The National Insurance Crime Bureau says nearly 230,000 auto thefts occurred because drivers left their keys in their vehicles — a 56% increase since 2015. 

On the Rise: Thefts of Autos with Keys Left Inside

There’s a lot we don’t and can’t control in life, but sometimes, we’re definitely responsible for some of the misery that visits us.

The National Insurance Crime Bureau says nearly 230,000 auto thefts occurred because drivers left their keys in their vehicles — a 56% increase since 2015. 

CCIG’s Daniel Rizzo.

Want a good example? How about when our car is stolen right outside our homes or at a convenience store – after we’ve left the keys in the ignition and with the engine running, especially in colder months but also when it’s inordinately hot.

The latest report from the National Insurance Crime Bureau shows that from 2016-2018, nearly 230,000 vehicles were stolen because drivers left their keys in their vehicles — a 56% increase since 2015.

That’s an average of 209 vehicles stolen every day across the U.S. because drivers left their keys or fobs in their vehicles.

The NICB used data from the National Crime Information Center to produce its report, but the number of thefts with keys or fobs left inside a vehicle may be a lot higher because many drivers don’t admit to making the mistake. In other words, they don’t tell the police nor mention it in their insurance claim.

People wanting to warm up their vehicles before they start their drive to work (or wherever they’re headed) are the biggest reason for the problem. The colder months of December and January, according to the NICB report, typically see the highest number of such thefts.

In Colorado, it’s called “puffing,” because potential thieves look for the puff of smoke coming from an unoccupied car’s exhaust in cold weather.

Puffing is allowed in Colorado only if your vehicle has a remote start and the doors are locked. Your keys or key fob cannot be in the car. A fine for a first offense can be $60, and police step up enforcement of the statute during what’s known as Puffer Week in late January every year.

So, what should you expect from your insurance company if you’ve left your keys in the car and the vehicle is stolen?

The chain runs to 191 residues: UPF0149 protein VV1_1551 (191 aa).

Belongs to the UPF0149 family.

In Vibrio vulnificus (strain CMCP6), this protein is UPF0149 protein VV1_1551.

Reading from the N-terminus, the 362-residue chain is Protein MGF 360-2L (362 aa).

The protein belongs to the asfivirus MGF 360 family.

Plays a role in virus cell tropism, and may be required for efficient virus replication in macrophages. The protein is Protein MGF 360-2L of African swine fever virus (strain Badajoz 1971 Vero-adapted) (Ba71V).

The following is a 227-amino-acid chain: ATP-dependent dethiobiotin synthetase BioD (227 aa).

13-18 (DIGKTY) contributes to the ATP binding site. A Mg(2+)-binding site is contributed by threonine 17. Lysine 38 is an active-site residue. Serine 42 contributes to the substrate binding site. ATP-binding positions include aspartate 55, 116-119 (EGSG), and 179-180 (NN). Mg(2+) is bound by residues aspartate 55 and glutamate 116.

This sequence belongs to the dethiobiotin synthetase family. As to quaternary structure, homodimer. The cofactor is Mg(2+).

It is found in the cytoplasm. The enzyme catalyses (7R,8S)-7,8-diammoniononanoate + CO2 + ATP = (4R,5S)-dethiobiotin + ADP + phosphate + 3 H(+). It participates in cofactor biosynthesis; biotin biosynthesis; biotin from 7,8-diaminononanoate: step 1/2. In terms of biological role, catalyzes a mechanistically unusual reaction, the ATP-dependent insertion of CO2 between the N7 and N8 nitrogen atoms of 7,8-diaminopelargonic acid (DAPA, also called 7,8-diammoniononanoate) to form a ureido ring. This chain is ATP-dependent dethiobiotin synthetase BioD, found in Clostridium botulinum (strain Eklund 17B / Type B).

First, understand there is no such thing as “stolen car insurance.” If you’ve bought comprehensive coverage, the insurance company will cover your car if it’s stolen.

But you have to do your part in keeping your car safe, meaning lock those doors. If you leave the keys in your vehicle or leave your vehicle running, some insurance companies could deny your claim because you did not responsibly secure your vehicle.

Not incidentally, here’s another incentive to make sure you keep your car locked when you’re warming it up when temperatures plunge:

Stolen cars often are used to commit other crimes. Those include armed robbery, identity theft, home invasion and drug offenses. In fact, 97 percent of those charged with auto theft also are charged with something else.

So, beyond locking your vehicle and keeping the keys with you instead of leaving them in the car, what else can you do to avoid having your car stolen? Here are a few quick tips:

  • Never leave a spare key in your vehicle or any easy place to find.
  • Always close your windows and sunroof before exiting the vehicle.
  • Always park in well-lit and high traffic areas, especially at night.
  • Install a theft prevention device in your vehicle, which not only will make it more difficult to steal but could qualify you for a discount on your insurance policy cost.
  • Never leave valuables, such as your phone, wallet, or shopping bags where people can see them.

Daniel Rizzo is a CCIG personal lines account manager. Reach him at Dan.Rizzo@thinkccig.com or 720-330-7905.

CCIG is a Denver-area insurance brokerage with personal and business insurance clients nationwide. We do more than make sure you have the right policy. We also help you lower your long-term cost of insurance with our risk and claims management expertise and a commitment to service excellence.

 

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